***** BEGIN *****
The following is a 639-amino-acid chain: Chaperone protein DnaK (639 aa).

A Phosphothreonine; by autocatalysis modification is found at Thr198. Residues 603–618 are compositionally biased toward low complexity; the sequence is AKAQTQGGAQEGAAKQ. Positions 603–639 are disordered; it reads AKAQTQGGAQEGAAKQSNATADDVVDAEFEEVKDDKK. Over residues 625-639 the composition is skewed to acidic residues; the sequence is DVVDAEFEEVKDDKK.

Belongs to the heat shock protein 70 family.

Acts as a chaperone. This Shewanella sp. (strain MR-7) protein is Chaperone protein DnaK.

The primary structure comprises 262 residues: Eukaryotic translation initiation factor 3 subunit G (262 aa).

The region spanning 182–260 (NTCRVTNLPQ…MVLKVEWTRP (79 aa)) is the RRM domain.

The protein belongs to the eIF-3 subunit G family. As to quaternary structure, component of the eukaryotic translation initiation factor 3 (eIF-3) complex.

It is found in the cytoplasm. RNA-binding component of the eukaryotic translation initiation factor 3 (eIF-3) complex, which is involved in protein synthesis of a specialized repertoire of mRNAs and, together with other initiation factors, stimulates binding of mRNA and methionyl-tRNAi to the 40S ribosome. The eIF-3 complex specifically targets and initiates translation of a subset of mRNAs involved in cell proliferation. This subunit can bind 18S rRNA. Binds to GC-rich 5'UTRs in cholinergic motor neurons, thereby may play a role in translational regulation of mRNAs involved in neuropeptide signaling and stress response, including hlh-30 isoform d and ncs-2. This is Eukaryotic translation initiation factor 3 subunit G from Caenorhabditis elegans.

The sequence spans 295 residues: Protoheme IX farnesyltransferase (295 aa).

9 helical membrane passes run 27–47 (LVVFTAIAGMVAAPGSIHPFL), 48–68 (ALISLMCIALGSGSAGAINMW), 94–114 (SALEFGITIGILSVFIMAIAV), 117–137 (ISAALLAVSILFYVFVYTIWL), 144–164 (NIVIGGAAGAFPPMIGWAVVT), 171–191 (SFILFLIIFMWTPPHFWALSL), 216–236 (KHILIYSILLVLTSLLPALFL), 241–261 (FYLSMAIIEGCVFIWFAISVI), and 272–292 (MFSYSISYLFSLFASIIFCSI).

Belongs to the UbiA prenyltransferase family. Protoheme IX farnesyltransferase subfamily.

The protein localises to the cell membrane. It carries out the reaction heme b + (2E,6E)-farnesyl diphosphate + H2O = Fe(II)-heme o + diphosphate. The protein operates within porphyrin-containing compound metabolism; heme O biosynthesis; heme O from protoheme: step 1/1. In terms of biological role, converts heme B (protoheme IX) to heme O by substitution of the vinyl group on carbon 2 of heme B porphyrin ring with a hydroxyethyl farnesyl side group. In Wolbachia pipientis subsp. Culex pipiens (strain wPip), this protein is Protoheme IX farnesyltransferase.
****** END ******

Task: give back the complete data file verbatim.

The following is a 639-amino-acid chain: Chaperone protein DnaK (639 aa).

A Phosphothreonine; by autocatalysis modification is found at Thr198. Residues 603–618 are compositionally biased toward low complexity; the sequence is AKAQTQGGAQEGAAKQ. Positions 603–639 are disordered; it reads AKAQTQGGAQEGAAKQSNATADDVVDAEFEEVKDDKK. Over residues 625-639 the composition is skewed to acidic residues; the sequence is DVVDAEFEEVKDDKK.

Belongs to the heat shock protein 70 family.

Acts as a chaperone. This Shewanella sp. (strain MR-7) protein is Chaperone protein DnaK.

The primary structure comprises 262 residues: Eukaryotic translation initiation factor 3 subunit G (262 aa).

The region spanning 182–260 (NTCRVTNLPQ…MVLKVEWTRP (79 aa)) is the RRM domain.

The protein belongs to the eIF-3 subunit G family. As to quaternary structure, component of the eukaryotic translation initiation factor 3 (eIF-3) complex.

It is found in the cytoplasm. RNA-binding component of the eukaryotic translation initiation factor 3 (eIF-3) complex, which is involved in protein synthesis of a specialized repertoire of mRNAs and, together with other initiation factors, stimulates binding of mRNA and methionyl-tRNAi to the 40S ribosome. The eIF-3 complex specifically targets and initiates translation of a subset of mRNAs involved in cell proliferation. This subunit can bind 18S rRNA. Binds to GC-rich 5'UTRs in cholinergic motor neurons, thereby may play a role in translational regulation of mRNAs involved in neuropeptide signaling and stress response, including hlh-30 isoform d and ncs-2. This is Eukaryotic translation initiation factor 3 subunit G from Caenorhabditis elegans.

The sequence spans 295 residues: Protoheme IX farnesyltransferase (295 aa).

9 helical membrane passes run 27–47 (LVVFTAIAGMVAAPGSIHPFL), 48–68 (ALISLMCIALGSGSAGAINMW), 94–114 (SALEFGITIGILSVFIMAIAV), 117–137 (ISAALLAVSILFYVFVYTIWL), 144–164 (NIVIGGAAGAFPPMIGWAVVT), 171–191 (SFILFLIIFMWTPPHFWALSL), 216–236 (KHILIYSILLVLTSLLPALFL), 241–261 (FYLSMAIIEGCVFIWFAISVI), and 272–292 (MFSYSISYLFSLFASIIFCSI).

Belongs to the UbiA prenyltransferase family. Protoheme IX farnesyltransferase subfamily.

The protein localises to the cell membrane. It carries out the reaction heme b + (2E,6E)-farnesyl diphosphate + H2O = Fe(II)-heme o + diphosphate. The protein operates within porphyrin-containing compound metabolism; heme O biosynthesis; heme O from protoheme: step 1/1. In terms of biological role, converts heme B (protoheme IX) to heme O by substitution of the vinyl group on carbon 2 of heme B porphyrin ring with a hydroxyethyl farnesyl side group. In Wolbachia pipientis subsp. Culex pipiens (strain wPip), this protein is Protoheme IX farnesyltransferase.